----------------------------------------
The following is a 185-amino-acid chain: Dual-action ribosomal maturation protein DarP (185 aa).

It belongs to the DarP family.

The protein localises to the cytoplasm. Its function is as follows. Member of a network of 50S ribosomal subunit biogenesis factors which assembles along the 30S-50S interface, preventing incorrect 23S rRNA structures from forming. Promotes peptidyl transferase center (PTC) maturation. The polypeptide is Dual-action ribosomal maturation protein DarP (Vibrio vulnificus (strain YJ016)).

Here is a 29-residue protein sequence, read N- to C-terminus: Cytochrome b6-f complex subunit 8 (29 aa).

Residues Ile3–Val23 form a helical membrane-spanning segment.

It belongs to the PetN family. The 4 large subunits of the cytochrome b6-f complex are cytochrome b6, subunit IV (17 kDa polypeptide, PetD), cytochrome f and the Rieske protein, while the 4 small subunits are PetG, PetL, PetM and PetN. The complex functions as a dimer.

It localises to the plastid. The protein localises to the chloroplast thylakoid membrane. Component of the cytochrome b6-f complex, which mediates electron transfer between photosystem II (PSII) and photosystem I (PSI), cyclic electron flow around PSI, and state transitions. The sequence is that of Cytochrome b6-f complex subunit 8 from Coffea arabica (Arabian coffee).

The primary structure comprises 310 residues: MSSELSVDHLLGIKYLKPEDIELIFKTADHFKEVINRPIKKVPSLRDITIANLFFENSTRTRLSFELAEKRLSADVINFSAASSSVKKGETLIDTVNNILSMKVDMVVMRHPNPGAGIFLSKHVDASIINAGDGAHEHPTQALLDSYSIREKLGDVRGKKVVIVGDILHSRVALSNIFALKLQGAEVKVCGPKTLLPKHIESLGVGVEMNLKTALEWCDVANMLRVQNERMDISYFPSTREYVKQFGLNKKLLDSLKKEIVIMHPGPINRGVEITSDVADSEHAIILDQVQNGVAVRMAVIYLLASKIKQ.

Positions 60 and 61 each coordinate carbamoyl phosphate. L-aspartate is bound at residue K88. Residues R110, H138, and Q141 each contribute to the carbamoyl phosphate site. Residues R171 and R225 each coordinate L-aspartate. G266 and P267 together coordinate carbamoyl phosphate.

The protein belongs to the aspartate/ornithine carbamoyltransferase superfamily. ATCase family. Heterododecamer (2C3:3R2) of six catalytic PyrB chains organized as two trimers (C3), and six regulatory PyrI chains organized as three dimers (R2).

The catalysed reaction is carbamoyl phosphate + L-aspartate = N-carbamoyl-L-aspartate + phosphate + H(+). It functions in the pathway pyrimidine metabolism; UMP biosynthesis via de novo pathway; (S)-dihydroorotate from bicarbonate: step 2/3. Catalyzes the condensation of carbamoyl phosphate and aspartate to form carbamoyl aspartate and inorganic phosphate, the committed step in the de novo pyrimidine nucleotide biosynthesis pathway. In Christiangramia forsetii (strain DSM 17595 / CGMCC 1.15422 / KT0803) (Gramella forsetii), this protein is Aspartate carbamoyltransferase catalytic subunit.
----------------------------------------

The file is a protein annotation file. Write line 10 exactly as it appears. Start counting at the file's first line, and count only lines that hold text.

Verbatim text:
The protein belongs to the aspartate/ornithine carbamoyltransferase superfamily. ATCase family. Heterododecamer (2C3:3R2) of six catalytic PyrB chains organized as two trimers (C3), and six regulatory PyrI chains organized as three dimers (R2).